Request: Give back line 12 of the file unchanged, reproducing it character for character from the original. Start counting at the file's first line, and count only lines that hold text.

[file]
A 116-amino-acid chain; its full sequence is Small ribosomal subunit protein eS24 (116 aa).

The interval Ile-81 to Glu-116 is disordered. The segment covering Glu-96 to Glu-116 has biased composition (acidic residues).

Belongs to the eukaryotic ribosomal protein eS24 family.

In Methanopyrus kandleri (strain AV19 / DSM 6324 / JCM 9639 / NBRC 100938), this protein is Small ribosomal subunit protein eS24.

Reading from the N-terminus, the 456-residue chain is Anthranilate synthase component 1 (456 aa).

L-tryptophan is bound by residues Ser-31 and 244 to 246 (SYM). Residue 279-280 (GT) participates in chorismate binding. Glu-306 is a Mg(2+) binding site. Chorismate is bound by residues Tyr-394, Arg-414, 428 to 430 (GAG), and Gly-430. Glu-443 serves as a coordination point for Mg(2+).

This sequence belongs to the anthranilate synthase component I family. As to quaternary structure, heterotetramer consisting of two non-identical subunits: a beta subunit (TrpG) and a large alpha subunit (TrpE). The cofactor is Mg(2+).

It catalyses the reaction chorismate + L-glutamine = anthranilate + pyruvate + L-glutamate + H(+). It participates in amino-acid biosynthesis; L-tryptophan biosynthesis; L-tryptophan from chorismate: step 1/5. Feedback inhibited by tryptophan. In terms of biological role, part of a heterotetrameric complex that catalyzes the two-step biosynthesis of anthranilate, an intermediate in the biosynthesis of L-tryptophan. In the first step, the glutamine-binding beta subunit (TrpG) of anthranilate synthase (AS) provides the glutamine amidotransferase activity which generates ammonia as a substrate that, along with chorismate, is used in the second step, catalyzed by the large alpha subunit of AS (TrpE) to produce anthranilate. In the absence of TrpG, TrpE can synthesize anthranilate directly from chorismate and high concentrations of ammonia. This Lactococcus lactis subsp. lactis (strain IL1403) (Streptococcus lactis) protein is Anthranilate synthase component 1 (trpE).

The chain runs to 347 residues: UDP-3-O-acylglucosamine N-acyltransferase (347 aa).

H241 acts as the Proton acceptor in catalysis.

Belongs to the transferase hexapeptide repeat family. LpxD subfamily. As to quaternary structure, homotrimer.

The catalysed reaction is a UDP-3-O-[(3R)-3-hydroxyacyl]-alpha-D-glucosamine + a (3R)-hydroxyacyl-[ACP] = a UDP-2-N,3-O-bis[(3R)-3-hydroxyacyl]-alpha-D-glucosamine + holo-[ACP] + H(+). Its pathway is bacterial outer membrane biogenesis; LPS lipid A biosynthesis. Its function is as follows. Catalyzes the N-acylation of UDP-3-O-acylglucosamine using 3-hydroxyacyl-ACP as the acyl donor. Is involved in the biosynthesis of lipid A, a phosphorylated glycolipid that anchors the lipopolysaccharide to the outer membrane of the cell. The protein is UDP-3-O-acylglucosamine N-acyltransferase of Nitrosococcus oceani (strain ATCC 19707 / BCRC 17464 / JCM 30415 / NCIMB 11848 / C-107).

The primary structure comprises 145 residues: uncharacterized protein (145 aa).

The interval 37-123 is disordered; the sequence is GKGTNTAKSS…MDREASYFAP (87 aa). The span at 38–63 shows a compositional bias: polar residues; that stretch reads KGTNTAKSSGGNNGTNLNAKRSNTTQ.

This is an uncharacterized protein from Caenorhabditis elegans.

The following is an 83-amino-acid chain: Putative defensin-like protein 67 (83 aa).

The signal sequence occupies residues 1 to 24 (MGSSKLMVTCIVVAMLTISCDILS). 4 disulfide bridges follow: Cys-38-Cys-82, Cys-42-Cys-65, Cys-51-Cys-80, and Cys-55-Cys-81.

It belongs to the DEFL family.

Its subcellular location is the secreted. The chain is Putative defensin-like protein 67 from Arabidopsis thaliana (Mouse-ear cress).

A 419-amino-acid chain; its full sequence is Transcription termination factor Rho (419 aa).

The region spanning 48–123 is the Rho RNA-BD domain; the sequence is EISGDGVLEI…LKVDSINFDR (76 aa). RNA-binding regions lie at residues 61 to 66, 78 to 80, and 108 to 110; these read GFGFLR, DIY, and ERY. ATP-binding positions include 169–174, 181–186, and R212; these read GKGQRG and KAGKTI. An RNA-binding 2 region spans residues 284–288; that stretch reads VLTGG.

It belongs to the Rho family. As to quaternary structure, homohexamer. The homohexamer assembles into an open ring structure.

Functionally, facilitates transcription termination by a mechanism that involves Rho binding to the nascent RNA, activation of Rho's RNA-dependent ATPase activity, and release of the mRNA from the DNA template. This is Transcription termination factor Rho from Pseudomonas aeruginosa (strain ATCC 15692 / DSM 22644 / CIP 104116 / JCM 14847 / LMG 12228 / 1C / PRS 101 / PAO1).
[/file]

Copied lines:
The catalysed reaction is a UDP-3-O-[(3R)-3-hydroxyacyl]-alpha-D-glucosamine + a (3R)-hydroxyacyl-[ACP] = a UDP-2-N,3-O-bis[(3R)-3-hydroxyacyl]-alpha-D-glucosamine + holo-[ACP] + H(+). Its pathway is bacterial outer membrane biogenesis; LPS lipid A biosynthesis. Its function is as follows. Catalyzes the N-acylation of UDP-3-O-acylglucosamine using 3-hydroxyacyl-ACP as the acyl donor. Is involved in the biosynthesis of lipid A, a phosphorylated glycolipid that anchors the lipopolysaccharide to the outer membrane of the cell. The protein is UDP-3-O-acylglucosamine N-acyltransferase of Nitrosococcus oceani (strain ATCC 19707 / BCRC 17464 / JCM 30415 / NCIMB 11848 / C-107).